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Artifact Friday: 1950s Okinawa Postcard

AAMM has a lot of interesting items in its

collection, and this week, we archived a postcard collection from a veteran stationed in Okinawa.

As a unique Artifact Friday and quite frankly a reminder that it is snake season in our Natural State, please see our 1950s Okinawa Postcard.

This postcard is a part of a larger set that features many other views of Okinawa including farms, fishing villages, ocean views, and animal life. These tranquil views were unknown to the island a few years earlier as Okinawa was one of the last battlegrounds for the Pacific War.

The Marines landed on the island April 1, 1945, beginning a battle that lasted until June 22.

Okinawa held many dangers to the American G.I. besides the enemy. One of these dangers was the Habu snake which is pictured on this postcard.

The Habu is a member of the pit viper family and is only native to the Ryukyu Islands in the Pacific, and Okinawa is a part of this chain.

This lovely reptile haunts the trees, rocks, and waterways of the islands. 

The men who landed on Okinawa were issued snake bite kits just in case they happened upon the serpent.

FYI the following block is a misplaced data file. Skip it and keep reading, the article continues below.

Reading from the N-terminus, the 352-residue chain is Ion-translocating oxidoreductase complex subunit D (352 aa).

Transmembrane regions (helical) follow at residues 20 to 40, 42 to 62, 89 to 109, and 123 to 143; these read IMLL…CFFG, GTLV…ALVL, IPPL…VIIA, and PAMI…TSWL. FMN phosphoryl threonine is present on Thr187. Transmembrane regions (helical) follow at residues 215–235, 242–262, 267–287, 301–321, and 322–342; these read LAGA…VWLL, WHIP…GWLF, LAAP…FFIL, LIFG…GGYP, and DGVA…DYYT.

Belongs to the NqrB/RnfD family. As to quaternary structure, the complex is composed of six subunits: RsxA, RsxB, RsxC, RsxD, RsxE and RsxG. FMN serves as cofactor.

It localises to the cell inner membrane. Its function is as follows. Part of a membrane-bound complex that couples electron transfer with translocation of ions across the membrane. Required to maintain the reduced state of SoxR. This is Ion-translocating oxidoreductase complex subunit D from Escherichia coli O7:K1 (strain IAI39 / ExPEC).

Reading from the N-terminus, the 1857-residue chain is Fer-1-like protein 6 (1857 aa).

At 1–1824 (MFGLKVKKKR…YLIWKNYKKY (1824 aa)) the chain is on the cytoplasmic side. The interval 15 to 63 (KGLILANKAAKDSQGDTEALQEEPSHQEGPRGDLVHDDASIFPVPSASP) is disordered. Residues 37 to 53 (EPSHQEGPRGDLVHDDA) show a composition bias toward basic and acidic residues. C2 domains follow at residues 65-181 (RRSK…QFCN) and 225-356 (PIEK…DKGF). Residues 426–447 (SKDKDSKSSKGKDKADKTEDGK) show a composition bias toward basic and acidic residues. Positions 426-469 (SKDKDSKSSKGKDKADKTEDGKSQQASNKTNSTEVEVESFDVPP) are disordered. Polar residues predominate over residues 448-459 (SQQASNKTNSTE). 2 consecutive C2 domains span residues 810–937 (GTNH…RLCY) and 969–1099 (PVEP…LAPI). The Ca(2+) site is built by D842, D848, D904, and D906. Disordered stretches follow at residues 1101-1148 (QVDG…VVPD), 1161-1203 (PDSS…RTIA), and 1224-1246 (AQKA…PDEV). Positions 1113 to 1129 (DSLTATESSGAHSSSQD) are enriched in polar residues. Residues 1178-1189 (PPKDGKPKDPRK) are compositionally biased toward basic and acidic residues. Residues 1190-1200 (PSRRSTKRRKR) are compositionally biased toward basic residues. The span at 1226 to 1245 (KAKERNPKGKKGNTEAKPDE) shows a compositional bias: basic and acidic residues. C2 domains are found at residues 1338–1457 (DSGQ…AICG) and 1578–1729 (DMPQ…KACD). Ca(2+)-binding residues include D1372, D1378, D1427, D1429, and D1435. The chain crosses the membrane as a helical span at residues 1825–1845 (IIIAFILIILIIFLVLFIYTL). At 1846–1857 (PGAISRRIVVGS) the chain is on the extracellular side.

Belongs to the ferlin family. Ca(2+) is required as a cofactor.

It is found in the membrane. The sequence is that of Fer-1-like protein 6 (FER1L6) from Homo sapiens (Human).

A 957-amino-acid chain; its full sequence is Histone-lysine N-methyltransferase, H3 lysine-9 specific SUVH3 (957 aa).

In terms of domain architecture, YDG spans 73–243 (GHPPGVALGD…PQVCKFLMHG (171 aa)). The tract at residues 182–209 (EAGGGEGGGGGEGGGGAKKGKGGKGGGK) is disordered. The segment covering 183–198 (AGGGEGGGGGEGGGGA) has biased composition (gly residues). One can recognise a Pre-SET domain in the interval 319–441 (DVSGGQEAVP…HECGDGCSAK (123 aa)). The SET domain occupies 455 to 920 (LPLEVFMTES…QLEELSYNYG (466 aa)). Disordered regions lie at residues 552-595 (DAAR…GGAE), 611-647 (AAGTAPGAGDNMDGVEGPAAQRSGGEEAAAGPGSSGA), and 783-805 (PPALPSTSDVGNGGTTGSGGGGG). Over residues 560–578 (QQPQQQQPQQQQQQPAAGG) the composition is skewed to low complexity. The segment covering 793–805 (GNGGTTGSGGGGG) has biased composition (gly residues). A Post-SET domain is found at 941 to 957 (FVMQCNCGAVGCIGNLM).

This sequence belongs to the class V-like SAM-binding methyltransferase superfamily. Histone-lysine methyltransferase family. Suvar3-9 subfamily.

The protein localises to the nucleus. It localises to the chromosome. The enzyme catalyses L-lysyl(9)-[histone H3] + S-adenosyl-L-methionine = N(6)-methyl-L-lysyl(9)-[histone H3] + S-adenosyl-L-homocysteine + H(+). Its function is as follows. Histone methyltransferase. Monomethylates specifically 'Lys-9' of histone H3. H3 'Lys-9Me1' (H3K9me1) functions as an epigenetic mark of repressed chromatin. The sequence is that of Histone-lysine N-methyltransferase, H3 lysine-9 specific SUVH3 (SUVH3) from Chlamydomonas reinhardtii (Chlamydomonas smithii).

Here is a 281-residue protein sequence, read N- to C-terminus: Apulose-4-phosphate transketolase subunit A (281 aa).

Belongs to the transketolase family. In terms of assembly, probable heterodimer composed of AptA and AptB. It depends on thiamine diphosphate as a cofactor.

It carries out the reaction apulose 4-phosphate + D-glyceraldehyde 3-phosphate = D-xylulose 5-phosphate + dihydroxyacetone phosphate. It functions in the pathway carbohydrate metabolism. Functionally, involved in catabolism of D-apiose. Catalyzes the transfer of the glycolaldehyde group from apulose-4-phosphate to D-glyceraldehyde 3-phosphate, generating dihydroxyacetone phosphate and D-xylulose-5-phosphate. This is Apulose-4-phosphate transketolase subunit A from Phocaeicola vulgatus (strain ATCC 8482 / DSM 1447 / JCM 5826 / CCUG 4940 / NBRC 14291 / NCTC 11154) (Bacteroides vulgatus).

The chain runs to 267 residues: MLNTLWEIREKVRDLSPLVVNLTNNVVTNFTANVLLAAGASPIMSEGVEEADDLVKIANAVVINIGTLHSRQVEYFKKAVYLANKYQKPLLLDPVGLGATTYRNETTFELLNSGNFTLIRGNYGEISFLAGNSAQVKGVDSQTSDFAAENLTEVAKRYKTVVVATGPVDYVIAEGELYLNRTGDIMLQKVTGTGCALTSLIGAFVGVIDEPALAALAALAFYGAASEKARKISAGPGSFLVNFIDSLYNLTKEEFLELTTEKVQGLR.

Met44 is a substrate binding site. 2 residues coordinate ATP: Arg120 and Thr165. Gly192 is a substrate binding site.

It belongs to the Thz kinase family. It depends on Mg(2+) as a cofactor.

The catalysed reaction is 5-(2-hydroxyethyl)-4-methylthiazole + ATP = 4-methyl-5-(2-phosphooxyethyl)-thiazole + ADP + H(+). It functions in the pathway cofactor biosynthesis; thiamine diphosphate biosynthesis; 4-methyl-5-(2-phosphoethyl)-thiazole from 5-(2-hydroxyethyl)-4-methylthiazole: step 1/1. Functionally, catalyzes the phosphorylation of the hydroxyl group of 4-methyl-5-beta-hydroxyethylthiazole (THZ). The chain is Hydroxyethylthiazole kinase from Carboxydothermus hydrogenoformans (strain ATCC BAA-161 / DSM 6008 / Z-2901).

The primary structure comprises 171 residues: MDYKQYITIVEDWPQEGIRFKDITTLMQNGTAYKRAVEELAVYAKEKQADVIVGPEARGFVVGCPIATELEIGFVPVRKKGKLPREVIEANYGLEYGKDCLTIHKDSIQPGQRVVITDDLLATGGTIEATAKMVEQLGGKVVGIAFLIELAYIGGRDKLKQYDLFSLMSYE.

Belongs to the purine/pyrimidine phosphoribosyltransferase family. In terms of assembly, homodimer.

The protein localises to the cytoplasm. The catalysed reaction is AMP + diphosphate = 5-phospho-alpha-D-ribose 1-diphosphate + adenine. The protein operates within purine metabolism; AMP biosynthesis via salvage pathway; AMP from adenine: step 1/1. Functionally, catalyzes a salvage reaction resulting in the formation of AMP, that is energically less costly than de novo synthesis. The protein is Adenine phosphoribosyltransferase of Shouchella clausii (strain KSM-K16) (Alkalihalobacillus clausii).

A few years later, the U.S. military established Marine, Army, Air Force, and Navy bases on Okinawa. Those stationed there are also warned to keep their distance from the deadly Habu viper.

Interestingly, when the military bases arrived on the island, tourism also came.

Part of the tourist attraction was the unique wildlife on Okinawa including the Habu. So, to accommodate the tourists and the growing population of military personnel, base stores, and tourist sites sold postcards so that families at home could get a glimpse of what life was like there.

One of these postcards made its way to our museum!  






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